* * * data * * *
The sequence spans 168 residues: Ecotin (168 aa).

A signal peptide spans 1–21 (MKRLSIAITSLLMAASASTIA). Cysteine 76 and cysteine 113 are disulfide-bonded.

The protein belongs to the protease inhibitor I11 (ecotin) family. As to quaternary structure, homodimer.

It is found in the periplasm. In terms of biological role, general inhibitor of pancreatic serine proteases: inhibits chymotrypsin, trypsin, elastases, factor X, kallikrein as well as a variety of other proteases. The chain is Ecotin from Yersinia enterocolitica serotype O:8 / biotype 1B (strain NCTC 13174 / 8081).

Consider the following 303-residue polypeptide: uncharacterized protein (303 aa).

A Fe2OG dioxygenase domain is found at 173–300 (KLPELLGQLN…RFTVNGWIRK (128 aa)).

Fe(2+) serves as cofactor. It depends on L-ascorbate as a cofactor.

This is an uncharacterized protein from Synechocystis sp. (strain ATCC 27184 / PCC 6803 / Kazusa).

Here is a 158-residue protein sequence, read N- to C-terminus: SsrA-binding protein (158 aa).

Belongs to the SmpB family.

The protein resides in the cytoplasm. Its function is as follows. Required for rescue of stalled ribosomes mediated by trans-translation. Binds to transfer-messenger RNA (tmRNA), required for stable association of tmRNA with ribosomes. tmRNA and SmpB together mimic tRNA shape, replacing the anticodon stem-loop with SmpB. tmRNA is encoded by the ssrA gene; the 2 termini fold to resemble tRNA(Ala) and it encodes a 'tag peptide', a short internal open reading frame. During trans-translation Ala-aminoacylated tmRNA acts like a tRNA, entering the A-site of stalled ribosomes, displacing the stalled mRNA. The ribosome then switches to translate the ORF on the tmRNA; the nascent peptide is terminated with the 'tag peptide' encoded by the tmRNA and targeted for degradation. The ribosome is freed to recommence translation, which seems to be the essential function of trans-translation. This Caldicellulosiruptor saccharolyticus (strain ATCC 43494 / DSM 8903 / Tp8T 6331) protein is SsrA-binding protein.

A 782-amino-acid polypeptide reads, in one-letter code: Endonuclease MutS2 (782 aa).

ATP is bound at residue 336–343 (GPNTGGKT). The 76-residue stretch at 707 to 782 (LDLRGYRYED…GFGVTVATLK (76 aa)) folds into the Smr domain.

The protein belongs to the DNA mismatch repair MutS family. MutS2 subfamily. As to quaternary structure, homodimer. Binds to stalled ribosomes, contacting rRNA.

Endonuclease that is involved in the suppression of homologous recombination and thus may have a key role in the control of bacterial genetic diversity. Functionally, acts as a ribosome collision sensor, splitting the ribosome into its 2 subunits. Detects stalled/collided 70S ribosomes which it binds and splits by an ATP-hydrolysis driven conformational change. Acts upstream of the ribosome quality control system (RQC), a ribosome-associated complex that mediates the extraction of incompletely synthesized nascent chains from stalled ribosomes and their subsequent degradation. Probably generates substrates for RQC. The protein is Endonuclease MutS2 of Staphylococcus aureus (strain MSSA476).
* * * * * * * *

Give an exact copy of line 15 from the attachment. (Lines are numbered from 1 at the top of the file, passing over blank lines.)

Endonuclease that is involved in the suppression of homologous recombination and thus may have a key role in the control of bacterial genetic diversity. Functionally, acts as a ribosome collision sensor, splitting the ribosome into its 2 subunits. Detects stalled/collided 70S ribosomes which it binds and splits by an ATP-hydrolysis driven conformational change. Acts upstream of the ribosome quality control system (RQC), a ribosome-associated complex that mediates the extraction of incompletely synthesized nascent chains from stalled ribosomes and their subsequent degradation. Probably generates substrates for RQC. The protein is Endonuclease MutS2 of Staphylococcus aureus (strain MSSA476).